I don’t believe in such an orderly universe that some Deity decided that my previously-reserved house would be unavailable, forcing me into this room at the nexus of everything that matters to me (gay history, children’s literature, and the men who, like me, live in those overlaps). But I knew I had to do something more with this happy happenstance. I spent the next year thinking about that bedroom, Arnold Lobel, and his relationship with Howard. I concluded, after doing zero fact-checking and less research, that Arnold came out, met Howard, the two of them had a long and happy almost-marriage, and he wrote these books specifically about his lover.

The next year I booked the room again, and interviewed Yi. I found that of course the story wasn’t that straightforward or obvious. Arnold came out as gay only after the first two books in the series came out. He met Howard after most, if not all, of the Frog and Toad books were published.

But Frog and Toad Together, from 1972, is so easy to interpolate as gay. Take the story “Dragons and Giants.” Here’s how it ends:

” ‘Frog, I am glad to have a brave friend like you,’ said Toad. He jumped into the bed and pulled the covers over his head.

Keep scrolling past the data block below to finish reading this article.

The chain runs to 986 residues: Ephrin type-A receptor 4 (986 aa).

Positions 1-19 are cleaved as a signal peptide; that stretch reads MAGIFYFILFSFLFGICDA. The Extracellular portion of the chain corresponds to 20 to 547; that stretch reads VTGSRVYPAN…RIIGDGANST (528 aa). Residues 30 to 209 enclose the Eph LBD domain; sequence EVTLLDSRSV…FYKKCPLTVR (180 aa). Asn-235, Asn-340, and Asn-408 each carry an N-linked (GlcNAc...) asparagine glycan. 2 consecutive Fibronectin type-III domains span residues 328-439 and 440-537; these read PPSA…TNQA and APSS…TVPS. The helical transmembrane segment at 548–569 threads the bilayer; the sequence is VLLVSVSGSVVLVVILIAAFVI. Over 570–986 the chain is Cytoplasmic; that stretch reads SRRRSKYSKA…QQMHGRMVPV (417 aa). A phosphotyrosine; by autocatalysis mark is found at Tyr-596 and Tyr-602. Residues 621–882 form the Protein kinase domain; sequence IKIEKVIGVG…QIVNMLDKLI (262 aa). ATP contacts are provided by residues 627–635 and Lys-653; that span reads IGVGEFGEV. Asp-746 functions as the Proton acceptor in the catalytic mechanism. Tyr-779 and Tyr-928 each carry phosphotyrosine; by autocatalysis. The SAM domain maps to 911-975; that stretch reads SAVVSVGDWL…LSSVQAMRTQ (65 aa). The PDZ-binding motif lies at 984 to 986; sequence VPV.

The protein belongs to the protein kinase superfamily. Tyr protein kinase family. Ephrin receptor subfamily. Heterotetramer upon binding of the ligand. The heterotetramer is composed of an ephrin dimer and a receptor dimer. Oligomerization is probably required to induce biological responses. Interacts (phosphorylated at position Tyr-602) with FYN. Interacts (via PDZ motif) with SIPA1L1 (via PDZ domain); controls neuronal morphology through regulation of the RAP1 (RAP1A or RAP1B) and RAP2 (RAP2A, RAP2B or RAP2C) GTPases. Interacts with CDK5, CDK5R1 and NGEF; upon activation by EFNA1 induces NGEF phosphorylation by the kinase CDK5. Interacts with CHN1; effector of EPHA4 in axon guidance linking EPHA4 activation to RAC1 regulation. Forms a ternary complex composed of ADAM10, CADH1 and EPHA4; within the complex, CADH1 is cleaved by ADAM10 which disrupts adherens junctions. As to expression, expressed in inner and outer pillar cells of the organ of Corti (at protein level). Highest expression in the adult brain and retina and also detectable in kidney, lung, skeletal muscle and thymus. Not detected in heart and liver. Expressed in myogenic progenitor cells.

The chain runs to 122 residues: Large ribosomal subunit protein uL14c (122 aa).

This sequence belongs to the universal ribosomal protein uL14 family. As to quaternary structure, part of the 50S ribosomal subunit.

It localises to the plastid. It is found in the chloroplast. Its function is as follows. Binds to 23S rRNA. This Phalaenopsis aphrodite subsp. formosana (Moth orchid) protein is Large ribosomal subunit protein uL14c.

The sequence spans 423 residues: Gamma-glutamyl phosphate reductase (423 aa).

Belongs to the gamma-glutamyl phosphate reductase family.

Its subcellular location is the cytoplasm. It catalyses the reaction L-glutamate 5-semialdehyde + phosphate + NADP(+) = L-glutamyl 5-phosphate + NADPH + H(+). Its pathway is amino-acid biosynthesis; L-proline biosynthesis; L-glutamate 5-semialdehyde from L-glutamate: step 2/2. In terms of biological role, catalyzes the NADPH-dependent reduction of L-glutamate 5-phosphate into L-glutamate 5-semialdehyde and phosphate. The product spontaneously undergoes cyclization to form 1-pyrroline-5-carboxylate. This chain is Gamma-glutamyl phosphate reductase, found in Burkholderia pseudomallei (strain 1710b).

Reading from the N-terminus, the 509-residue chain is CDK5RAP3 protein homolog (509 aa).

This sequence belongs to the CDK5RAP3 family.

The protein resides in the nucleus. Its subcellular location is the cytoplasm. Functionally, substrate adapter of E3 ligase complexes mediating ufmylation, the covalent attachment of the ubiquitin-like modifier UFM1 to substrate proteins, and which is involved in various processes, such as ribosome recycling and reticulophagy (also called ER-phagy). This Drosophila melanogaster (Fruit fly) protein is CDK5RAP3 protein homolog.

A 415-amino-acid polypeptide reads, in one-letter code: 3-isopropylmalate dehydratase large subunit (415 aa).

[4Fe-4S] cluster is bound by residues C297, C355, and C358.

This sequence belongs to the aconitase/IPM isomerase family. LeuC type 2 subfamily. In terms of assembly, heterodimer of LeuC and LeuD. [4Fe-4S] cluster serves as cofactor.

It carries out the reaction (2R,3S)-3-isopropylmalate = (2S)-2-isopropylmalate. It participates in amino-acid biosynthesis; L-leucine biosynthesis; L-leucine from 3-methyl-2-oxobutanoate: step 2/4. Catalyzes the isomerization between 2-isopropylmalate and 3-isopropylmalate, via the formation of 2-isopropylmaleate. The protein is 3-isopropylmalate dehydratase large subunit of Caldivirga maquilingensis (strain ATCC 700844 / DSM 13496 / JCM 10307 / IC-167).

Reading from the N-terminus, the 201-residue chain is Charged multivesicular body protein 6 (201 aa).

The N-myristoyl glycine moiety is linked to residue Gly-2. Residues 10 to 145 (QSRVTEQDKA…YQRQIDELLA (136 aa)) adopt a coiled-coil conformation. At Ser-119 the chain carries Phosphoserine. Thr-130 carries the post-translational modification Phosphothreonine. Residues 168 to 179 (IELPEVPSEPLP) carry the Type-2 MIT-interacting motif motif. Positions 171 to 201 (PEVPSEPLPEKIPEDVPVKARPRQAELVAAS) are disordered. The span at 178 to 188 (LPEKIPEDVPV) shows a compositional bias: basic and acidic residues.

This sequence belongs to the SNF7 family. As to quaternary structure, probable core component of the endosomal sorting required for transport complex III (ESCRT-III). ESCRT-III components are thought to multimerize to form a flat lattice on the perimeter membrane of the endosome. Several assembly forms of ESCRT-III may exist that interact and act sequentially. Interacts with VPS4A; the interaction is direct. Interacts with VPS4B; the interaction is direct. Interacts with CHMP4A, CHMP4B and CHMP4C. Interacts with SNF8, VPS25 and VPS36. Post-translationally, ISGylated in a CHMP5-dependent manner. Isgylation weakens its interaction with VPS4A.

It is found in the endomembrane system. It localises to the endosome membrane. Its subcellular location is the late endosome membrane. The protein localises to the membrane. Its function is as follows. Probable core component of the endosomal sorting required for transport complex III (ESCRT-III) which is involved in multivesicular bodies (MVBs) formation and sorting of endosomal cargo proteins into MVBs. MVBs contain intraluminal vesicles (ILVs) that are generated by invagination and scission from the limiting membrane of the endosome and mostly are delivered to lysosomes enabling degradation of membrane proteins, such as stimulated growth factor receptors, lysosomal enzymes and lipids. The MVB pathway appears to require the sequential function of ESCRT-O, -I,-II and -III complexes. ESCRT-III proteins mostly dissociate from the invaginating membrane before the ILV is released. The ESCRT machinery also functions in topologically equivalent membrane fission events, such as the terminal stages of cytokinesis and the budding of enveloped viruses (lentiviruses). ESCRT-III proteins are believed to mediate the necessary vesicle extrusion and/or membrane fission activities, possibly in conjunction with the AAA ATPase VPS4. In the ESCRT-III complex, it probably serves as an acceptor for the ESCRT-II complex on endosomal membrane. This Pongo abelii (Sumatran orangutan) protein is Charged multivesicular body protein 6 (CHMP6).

‘And I am happy to know a brave person like you, Toad,’ said Frog. He jumped into the closet and shut the door.

Toad stayed in the bed, and Frog stayed in the closet. They stayed there for a long time, just feeling very brave together.”

I don’t need to explain this to you, do I? Bravery and the closet and a bed, being together and yet apart, because of and despite fear.

And then you have “The Dream,” the last story in this volume. Toad, always anxious, dreams that he is on a stage, performing all kinds of theatrical delights. The theater is empty except for Frog, who applauds his friend while getting smaller and smaller until he disappears. Toad wakes up in a panic, but “Frog was standing near Toad’s bed… ‘Frog, is that really you?’ said Toad. ‘Of course it is me,’ said Frog…. Toad looked at the sunshine through the window. ‘Frog,’ he said, ‘I am so glad that you came over.’ ‘I always do,’ said Frog.